The DOD Base Structure Report — Fiscal Year 2014 Baseline indicates that DOD, excluding the U.S. Air Force, owns or manages almost 28,000 miles of roadways deemed open for public travel. Travelers on installation roads consist of military personnel and their dependents, civilian work force on military installations, contractors performing work for the military, civilian personnel operating businesses, and visitors (including nonmilitary-associated sportsmen). DOD has 1,418 public bridges, 25 percent of which are classified as structurally deficient, as defined in Chapter 3. Addressing bridge investment needs presents a challenge given recent trends in reduced DOD operating funds. The DOD maintenance and construction of roadways are prioritized at the local installation level. Further, there is no central DOD "pot of funds" for roadway work. Roads must compete with buildings, structures, parking lots, runways, and any other infrastructure for a limited amount of funding. In addition, just as each installation's mission might vary greatly from another's, the infrastructure needs from one installation to another could vary greatly. Therefore, DOD does not track roadway condition for all installations in any one central repository nor does it centrally track the amount spent on roadway improvements. That tracking is completed at the local level, where it will remain. DOD does, however, record and document to the Federal Highway Administration the condition and performance of all bridge structures. Despite the differences at the installation level, DOD does strive to comply with accepted traffic and transportation engineering guidance, which seeks to ensure consistency in all aspects from geometrics to sign standards. DOD's policy is to adhere, whenever possible, to the same standards non-DOD public roadways are held. For instance, DOD policy is that all DOD roadways are subject to the Manual of Uniform Traffic Control Devices and should be operated in conformance to these standards. Therefore, even though DOD does not centrally control and manage roadways and bridges, activities are undertaken to ensure consistency across all installations.

DOD contributes to the highway trust funds at the national and State level. The Hayden Cartwright Act of 1934 directed the collection of fuel taxes on military installations. Many military installations operate fuel service stations that sell fuel to military members, dependents, retirees, and civilians. Each year, those sales include more than 450 million gallons of gasoline and more than 5 million gallons of diesel fuel. (Note these sales do not include fuel used by military or government vehicles.) Those figures contribute more than $100 million to the Federal Highway Trust Fund alone. These sales were to DOD civilians and military personnel who in general live and shop outside military installations.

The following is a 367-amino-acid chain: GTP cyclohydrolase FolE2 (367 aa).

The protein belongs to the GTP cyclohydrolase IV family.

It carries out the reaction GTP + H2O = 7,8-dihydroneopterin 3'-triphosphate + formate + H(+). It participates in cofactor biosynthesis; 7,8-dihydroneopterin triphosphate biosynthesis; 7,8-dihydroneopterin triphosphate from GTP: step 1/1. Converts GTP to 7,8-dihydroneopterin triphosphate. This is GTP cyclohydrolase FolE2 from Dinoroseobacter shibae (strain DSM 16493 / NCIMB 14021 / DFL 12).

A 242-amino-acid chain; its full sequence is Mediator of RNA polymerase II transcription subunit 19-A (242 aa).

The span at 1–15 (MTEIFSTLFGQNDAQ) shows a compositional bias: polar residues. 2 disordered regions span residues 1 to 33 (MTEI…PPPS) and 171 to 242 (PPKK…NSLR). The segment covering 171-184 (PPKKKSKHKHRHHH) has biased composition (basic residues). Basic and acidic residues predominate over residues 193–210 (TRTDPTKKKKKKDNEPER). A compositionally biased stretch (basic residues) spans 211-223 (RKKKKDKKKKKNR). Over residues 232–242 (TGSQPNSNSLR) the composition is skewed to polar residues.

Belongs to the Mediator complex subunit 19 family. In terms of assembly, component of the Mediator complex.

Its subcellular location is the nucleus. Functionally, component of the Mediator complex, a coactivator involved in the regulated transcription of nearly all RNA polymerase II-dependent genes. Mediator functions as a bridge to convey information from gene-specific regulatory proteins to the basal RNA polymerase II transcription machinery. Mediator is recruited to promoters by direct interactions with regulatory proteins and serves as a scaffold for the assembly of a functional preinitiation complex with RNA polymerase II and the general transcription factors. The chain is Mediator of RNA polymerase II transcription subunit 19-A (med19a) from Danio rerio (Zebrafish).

DOD is one of the largest FLMAs and relies primarily on its own resources for transportation management. It strives to operate and manage a transportation system that is functional, multimodal, and considerate of the environment.

United States Army Corps of Engineers

The USACE Civil Works Program helps build and maintain America's infrastructure through its three main mission areas: commercial navigation, flood risk management, and aquatic ecosystem restoration. USACE also protects the Federal lands and waters and provide recreational opportunities at these water resource projects. USACE currently manages nearly 12 million acres of land and water at 420 lakes and waterways throughout the United States.

Exhibit 12-11 U.S. Army Corps of Engineers Pavement Conditions

A pie chart shows pavement condition rated as follows: good accounts for 56 percent , fair accounts for 30 percent , and poor accounts for 14 percent of U.S. Army Corps of Engineers roads. Source: USACE.

Source: USACE.

USACE owns about 6,500 miles of the more than 7,700 miles of public roads that serve USACE lakes and waterways. More than 5,200 miles are paved. Most of these roadways are found within recreation areas distributed around the water resource project. The system of recreation areas and the road network are established and not expected to grow. Although this road network consists of relatively short segments, they are heavily used by the more than 335 million visitors annually (the highest visitation of any FLMA). USACE also owns and maintains 416 public bridges, of which 6 percent are structurally deficient. As shown in Exhibit 12-11, the condition of USACE roads is 56 percent good, 30 percent fair, and 14 percent poor.